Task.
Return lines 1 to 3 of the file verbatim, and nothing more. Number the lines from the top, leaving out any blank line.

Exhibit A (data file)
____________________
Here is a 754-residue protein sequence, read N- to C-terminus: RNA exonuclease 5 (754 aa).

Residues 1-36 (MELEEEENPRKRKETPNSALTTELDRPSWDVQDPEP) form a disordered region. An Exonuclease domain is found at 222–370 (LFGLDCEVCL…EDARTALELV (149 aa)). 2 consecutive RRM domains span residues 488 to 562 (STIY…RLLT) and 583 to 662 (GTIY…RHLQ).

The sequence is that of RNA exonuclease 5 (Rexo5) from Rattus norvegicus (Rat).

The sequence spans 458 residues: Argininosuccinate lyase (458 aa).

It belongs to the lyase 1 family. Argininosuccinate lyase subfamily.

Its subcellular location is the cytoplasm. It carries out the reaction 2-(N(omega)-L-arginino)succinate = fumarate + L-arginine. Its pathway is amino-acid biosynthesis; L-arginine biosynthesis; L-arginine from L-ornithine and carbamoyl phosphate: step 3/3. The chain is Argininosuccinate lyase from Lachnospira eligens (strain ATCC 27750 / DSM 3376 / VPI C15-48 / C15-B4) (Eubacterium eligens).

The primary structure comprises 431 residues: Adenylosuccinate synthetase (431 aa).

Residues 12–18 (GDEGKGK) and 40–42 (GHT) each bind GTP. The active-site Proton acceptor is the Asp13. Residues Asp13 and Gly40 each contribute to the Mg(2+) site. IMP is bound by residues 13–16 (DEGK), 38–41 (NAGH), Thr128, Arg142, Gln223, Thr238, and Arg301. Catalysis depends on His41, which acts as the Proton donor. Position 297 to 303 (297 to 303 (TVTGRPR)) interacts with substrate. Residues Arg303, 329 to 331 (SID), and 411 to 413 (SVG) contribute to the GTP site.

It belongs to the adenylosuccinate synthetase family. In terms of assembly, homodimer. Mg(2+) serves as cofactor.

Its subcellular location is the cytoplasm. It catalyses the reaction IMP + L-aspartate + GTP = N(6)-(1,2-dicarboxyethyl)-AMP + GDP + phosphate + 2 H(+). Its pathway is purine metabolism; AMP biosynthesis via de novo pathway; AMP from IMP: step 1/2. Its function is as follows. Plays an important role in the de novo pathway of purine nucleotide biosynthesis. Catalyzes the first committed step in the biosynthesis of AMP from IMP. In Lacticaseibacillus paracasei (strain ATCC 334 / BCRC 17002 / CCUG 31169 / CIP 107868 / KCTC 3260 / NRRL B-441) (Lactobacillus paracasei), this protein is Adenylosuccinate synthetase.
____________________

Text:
Here is a 754-residue protein sequence, read N- to C-terminus: RNA exonuclease 5 (754 aa).

Residues 1-36 (MELEEEENPRKRKETPNSALTTELDRPSWDVQDPEP) form a disordered region. An Exonuclease domain is found at 222–370 (LFGLDCEVCL…EDARTALELV (149 aa)). 2 consecutive RRM domains span residues 488 to 562 (STIY…RLLT) and 583 to 662 (GTIY…RHLQ).

The sequence is that of RNA exonuclease 5 (Rexo5) from Rattus norvegicus (Rat).